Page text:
The Indiana Family & Social Services Administration (FSSA) began an welfare eligibility modernization initiative in 2007, and as I discussed here the rollout has had some hiccups along the way (as you'd expect transitioning from a dinosaur, paper-based system to a 21st century electronic system). Weighing in on the hypocritical stance taken by some opponents, Mike O'Brien at the Capitol WatchBlog really nailed it yesterday in this post:
This past week, opponents of modernization pointed to some old data that showed a drop in the growth of food stamp enrollment as evidence that citizens are falling through the cracks of the new system. This was a crafty public relations effort launched ahead of a legislative hearing that took place on Wednesday where a bill was heard that would replace private contractors with state employees. I guess the opponents of modernization, which include public employee unions, would rather have government continue to fail than risk a private solution.
It's worth mentioning that food stamp enrollment is currently growing in modernized counties at a pace of 3% using current numbers. Prior to modernization, FSSA gave away tens of millions of dollars in assistance to people who didn't qualify for it while people who did were stranded on the nation's longest waiting lists.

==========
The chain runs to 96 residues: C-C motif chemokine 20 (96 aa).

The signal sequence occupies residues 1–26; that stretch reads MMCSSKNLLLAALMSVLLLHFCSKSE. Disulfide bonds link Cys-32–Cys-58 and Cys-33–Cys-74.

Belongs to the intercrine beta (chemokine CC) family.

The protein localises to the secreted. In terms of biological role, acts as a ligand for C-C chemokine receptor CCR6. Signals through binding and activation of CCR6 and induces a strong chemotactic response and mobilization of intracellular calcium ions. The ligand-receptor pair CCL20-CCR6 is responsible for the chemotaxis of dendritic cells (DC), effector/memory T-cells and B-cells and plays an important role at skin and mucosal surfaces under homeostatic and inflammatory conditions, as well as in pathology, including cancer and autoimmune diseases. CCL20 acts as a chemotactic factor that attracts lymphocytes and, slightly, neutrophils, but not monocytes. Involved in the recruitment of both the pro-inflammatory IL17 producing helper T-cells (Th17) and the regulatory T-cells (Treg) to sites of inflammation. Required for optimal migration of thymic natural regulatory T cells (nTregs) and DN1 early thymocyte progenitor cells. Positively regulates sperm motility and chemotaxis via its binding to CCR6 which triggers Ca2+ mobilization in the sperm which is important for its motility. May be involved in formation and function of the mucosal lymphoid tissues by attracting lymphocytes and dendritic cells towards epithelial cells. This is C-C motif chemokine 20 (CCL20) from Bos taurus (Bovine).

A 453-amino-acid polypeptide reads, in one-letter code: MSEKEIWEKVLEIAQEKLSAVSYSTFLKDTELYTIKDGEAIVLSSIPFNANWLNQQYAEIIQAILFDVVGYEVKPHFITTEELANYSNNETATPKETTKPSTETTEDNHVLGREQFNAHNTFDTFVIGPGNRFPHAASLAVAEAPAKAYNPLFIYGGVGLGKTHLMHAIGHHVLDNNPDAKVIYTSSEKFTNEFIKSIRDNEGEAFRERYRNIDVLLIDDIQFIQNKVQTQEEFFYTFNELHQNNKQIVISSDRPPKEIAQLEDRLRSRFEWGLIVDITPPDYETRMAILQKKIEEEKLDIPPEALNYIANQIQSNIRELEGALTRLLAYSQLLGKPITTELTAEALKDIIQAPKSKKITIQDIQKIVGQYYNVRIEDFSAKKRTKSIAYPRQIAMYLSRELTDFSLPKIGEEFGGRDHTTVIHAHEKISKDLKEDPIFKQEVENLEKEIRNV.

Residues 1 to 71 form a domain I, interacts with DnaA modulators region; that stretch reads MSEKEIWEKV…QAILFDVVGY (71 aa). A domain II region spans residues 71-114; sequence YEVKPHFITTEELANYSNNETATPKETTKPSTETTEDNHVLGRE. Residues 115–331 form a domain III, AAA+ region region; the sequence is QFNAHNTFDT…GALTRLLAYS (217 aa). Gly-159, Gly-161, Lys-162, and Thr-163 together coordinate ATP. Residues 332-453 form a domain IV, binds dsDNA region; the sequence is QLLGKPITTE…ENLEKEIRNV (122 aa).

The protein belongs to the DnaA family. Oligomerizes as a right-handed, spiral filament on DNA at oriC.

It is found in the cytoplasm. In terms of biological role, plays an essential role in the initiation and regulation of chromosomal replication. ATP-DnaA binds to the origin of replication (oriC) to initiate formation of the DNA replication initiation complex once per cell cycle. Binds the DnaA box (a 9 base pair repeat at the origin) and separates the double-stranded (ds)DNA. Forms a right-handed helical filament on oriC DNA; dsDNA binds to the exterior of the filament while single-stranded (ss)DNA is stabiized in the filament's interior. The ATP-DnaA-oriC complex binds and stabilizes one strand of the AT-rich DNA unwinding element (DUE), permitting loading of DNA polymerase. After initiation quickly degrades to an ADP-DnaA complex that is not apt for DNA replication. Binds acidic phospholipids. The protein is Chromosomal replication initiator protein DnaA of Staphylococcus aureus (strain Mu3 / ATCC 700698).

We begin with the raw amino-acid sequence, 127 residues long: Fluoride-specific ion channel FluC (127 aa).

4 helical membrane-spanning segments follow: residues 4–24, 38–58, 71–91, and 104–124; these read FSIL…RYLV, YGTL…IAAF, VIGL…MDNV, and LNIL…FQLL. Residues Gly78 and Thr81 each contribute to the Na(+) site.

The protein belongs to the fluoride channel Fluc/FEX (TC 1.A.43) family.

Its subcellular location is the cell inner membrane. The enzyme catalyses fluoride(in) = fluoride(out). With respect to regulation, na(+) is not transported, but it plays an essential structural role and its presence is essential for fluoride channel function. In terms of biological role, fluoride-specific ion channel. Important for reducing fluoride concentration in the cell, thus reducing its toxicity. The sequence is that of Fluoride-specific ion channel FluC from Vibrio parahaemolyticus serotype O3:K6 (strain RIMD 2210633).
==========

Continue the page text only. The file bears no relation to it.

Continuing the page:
Incompetence in determining welfare eligibility in Indiana is nothing new, it's actually a decade-old tradition. I don't remember any protests at the statehouse prior to 2005 calling on Governors Kernan, O'Bannon, or Bayh to even acknowledge the problem, much less pursue any solution. Modernizing this process was necessary to replace a paper-based system that was awash in inefficiency, fraud, and waste that earned Indiana a place among states with the nations' longest waiting lists and poorest welfare-to-work rates.
The state could not have adopted such reform without significant amounts of capital investment so a private-sector solution was the best answer. Of course, private-sector solutions are always suspected and usually opposed without any other reason than because they are private-sector solutions.
The public's tolerance for incompetence in government is nearly limitless, which is why this problem got a free pass for so many years. The minute that a private solution was considered every person who couldn't get help was a victim of corporate greed, not a wasteful bureaucracy.
Couldn't agree more. The real test, as I discussed here, is to find out what the opponents' alternative solutions are. In this case, these solutions seem to converge—de-privatize, turn back the clock and recreate the dinosaur that held the system back in the first place. Great solution.
Former Indiana FSSA Secretary Mitch Roob wrote about this initiative in Reason's Innovators in Action 2007.